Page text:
OH5: EMT wasn’t state actor for 4A purposes in detaining def
A paramedic kept defendant from driving after an accident because defendant was too impaired to drive. That was not a government seizure, even if the paramedic was a state actor. State v. Cruz, 2023-Ohio-794, 2023 Ohio App. LEXIS 760 (5th … Continue reading
NY1: Announcing “NYPD arrest warrant” after entry through an unlocked door violated knock-and-announce
Announcing “NYPD arrest warrant” after entry through an unlocked door violated the state statute on knock-and-announce. People v. Jones, 2023 NY Slip Op 01262, 2023 N.Y. App. Div. LEXIS 1248 (1st Dept. Mar. 14, 2023). A successor 2255 petition based … Continue reading
S.D.Cal.: Police declining to search on wife’s consent could follow her to spot and watch her do it without it being govt action
Under the two-part test, the Court finds that Ms. Valenzuela was not functioning as a government instrument at the time of her [*17] search. As to the first prong, the Chula Vista officers clearly “knew of” Ms. Valenzuela’s actions because … Continue reading
GA: Police reentry into hotel room after medical emergency required SW
Officers responded to a medical emergency at a hotel room. They left and reentered to seize contraband, and the reentry required a warrant. The exigency had passed. State v. Wood, 2023 Ga. App. LEXIS 101 (Feb. 28, 2023). The suppression … Continue reading
W.D.N.C.: Frisk by security at a bar was purely private search
Defendant was frisked by security entering a bar, and a gun was found. They kept it for the police. This was purely a private search. United States v. Wood, 2023 U.S. Dist. LEXIS 16555 (W.D.N.C. Feb. 1, 2023). The district … Continue reading
D.Ariz.: No REP in CP; AOL did a private search sending to NCMEC
AOL reported potential child porn to NCMEC, and that was within its terms of service. That was a private search. Moreover, “[t]his Court concludes that society has decided the interest in ‘privately’ possessing child pornography is illegitimate. Opening the image … Continue reading
CA9: Private search of CSLI made it admissible in admin proceeding
The Washington State Department of Labor and Industries received information from whistleblowers of cell site location information the defendant business collected to show alleged violations of state law. This was a private search, and Carpenter is not implicated. Kleiser v. … Continue reading
D.R.I.: Church rectory was subject to a SW and it was treated as a single-family dwelling with separate bedrooms
A church rectory was the subject of a child pornography search warrant. Multiple people lived there, but there was no sign that it was a multi-family type dwelling: “A more detailed description of the building, however, is not provided. From … Continue reading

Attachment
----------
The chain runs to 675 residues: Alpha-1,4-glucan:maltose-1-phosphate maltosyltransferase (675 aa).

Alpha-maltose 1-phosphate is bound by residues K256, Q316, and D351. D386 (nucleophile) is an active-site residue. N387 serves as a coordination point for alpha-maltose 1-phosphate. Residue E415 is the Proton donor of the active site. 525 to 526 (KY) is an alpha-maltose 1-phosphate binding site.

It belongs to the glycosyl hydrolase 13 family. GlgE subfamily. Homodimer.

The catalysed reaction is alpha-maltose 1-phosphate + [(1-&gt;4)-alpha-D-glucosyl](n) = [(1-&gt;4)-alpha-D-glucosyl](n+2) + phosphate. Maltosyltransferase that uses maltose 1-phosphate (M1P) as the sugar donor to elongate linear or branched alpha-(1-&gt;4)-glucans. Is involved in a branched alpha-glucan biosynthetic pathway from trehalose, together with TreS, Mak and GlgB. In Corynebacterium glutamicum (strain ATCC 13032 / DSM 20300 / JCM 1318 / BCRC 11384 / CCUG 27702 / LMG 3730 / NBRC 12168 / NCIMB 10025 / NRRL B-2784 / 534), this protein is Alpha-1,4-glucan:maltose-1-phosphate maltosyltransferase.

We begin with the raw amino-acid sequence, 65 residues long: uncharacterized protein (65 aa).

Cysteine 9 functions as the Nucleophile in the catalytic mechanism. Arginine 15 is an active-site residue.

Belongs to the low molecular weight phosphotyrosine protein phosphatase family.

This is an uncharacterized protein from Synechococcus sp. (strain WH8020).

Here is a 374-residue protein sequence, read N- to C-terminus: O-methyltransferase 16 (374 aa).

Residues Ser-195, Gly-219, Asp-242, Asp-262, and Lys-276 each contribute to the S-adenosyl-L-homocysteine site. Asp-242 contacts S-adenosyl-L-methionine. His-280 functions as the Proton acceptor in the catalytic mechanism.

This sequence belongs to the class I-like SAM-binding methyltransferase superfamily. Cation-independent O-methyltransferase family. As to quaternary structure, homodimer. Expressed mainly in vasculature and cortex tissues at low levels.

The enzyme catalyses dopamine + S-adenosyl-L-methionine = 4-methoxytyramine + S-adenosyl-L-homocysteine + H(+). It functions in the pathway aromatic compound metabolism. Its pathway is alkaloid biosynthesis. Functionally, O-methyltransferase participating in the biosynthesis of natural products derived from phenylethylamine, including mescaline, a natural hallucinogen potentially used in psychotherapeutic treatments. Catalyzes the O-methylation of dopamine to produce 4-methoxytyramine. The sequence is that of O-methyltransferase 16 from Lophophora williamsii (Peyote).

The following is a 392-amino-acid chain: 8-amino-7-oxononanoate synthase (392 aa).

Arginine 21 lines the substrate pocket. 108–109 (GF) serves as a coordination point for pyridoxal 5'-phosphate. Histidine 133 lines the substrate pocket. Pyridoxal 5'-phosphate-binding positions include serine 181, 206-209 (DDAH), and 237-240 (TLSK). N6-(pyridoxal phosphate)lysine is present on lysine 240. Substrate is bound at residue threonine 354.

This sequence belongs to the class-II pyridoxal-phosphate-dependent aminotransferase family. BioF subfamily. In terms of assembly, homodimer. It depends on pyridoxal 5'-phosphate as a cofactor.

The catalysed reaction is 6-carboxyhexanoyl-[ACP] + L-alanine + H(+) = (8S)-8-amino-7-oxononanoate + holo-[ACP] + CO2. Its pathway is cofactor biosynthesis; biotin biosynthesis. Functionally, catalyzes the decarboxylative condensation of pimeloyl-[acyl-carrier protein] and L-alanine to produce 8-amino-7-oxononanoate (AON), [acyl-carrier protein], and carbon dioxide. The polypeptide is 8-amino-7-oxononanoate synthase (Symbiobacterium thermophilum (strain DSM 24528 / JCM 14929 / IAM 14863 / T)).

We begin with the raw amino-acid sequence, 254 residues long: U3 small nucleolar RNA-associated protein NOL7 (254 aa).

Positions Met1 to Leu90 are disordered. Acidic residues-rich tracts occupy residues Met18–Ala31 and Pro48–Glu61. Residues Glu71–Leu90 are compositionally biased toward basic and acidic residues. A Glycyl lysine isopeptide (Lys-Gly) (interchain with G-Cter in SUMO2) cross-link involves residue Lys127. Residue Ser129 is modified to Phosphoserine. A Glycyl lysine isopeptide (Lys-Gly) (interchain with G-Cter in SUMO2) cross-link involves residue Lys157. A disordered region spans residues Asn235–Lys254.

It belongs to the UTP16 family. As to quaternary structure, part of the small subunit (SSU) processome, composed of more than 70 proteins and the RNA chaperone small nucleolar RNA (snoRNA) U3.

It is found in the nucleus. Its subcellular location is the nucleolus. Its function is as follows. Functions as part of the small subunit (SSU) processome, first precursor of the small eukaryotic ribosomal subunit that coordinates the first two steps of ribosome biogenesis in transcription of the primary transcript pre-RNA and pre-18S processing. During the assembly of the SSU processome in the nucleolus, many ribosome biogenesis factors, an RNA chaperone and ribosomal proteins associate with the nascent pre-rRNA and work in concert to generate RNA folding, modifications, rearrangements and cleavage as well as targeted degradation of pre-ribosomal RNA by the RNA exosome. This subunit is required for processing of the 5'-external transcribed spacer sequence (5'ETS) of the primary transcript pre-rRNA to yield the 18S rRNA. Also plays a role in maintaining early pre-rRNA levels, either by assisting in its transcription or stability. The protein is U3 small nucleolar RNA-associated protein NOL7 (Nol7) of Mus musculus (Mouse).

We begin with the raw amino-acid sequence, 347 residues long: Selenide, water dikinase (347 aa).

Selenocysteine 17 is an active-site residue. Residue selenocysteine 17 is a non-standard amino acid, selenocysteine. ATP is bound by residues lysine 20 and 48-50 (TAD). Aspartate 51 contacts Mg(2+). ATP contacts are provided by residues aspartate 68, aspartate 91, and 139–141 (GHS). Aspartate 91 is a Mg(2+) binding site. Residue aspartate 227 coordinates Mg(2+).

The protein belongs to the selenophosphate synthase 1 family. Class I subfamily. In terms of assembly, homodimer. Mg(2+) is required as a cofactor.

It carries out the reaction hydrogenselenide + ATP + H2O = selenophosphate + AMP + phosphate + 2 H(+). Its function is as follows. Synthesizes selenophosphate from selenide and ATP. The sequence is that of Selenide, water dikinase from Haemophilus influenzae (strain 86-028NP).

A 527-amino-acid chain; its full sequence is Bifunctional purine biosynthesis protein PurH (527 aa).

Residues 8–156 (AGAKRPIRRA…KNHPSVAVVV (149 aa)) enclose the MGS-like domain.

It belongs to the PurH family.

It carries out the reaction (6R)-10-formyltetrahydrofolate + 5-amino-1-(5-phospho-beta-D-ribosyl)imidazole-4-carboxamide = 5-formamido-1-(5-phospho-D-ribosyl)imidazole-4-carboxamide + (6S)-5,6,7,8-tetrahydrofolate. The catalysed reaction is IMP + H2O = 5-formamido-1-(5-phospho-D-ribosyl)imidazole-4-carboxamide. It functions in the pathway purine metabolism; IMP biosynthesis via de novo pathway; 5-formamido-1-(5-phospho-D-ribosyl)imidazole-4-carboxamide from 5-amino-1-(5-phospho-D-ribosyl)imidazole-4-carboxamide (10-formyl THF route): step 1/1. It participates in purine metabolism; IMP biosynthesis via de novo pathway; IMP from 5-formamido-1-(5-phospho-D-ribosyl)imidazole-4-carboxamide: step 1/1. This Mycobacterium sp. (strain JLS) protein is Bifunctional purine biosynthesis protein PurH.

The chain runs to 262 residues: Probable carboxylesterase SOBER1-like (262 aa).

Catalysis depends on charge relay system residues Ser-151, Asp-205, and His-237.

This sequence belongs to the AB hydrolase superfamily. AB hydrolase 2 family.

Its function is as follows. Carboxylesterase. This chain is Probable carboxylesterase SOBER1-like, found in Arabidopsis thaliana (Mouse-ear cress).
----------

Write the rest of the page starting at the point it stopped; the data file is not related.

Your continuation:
MN: Reliable hearsay can be considered for PC
In determining probable cause, “reliable hearsay” may be considered. State v. Dixon, 2022 Minn. LEXIS 483 (Nov. 9, 2022). The question of lack of probable cause was not in the motion to suppress, but the trial court held there was, … Continue reading
S.D.W.Va.: Protective sweep under a bed is reasonable
The protective sweep here looking under the bed was reasonable. It’s where people hide. Defendant’s contention the sweep went further isn’t clear. Some things were moved and opened, but a search warrant had been executed between the sweep and her … Continue reading
CA5: Motel owner who opened room door without police asking was a private actor
Police attempted a knock-and-talk at a motel, but no one opened the door. The motel owner here was watching so he opened the door on his own. He asked the officers before he did, but they said they needed a … Continue reading
MN: When prosecution shows private search doctrine applies, defense has burden to show government action
When a defendant moves to suppress the evidence obtained from a warrantless search and the State proves that the private search doctrine applies, the burden to show that the private party was acting on behalf of the government falls on … Continue reading
IL: Requirement of some testing of fire sprinkler system doesn’t require a search
A condominium association installed a newer fire protection system, and it was subject to annual testing. The ordinance only required it be tested by somebody, and who would likely be a contractor. It did not compel a search under the … Continue reading
D.Iowa: CA8 probably wouldn’t adopt CA5’s private search foreseeability element
A foreseeability requirement in the private search doctrine, apparently applicable in the Fifth Circuit is not followed in this district court in the Eighth Circuit. United States v. Hayes, 2022 U.S. Dist. LEXIS 98528 (D.Iowa June 2, 2022):
CA9: Private searcher mimicking her computer search for police was reasonable
Defendant’s former girlfriend found child pornography on his computer. She took the computer to the Reno sheriff’s office, and the police there had her show them what she did and go no farther. This was admitted by the government to … Continue reading
NM: Motion to suppress checkpoint stop too general to put state on notice
“We conclude Defendant’s motion was insufficiently particular to alert the metropolitan court or State that the grounds for suppressing evidence related to the checkpoint’s illegality.” “Defendant’s motion, rather, was based upon the State lacking reasonable suspicion to detain Defendant. The … Continue reading
D.Nev.: Private prison’s recording of attorney-client calls states a claim
A criminal defense lawyer stated a claim against a private prison operator under the wiretapping laws for recording attorney-client calls. Bliss v. Corecivic, 2022 U.S. Dist. LEXIS 10953 (D.Nev. Jan. 18, 2022). 2254 petitioner’s illegal search claim barred by Stone. … Continue reading
MO: Trial court’s credibility findings on search incident of backpack was binding on appeal
The trial court suppressed the search of defendant’s backpack as incident to his arrest. The trial court heard conflicting testimony on whether it was within his reach, and concluded it was not. That’s binding on the standard of review. State … Continue reading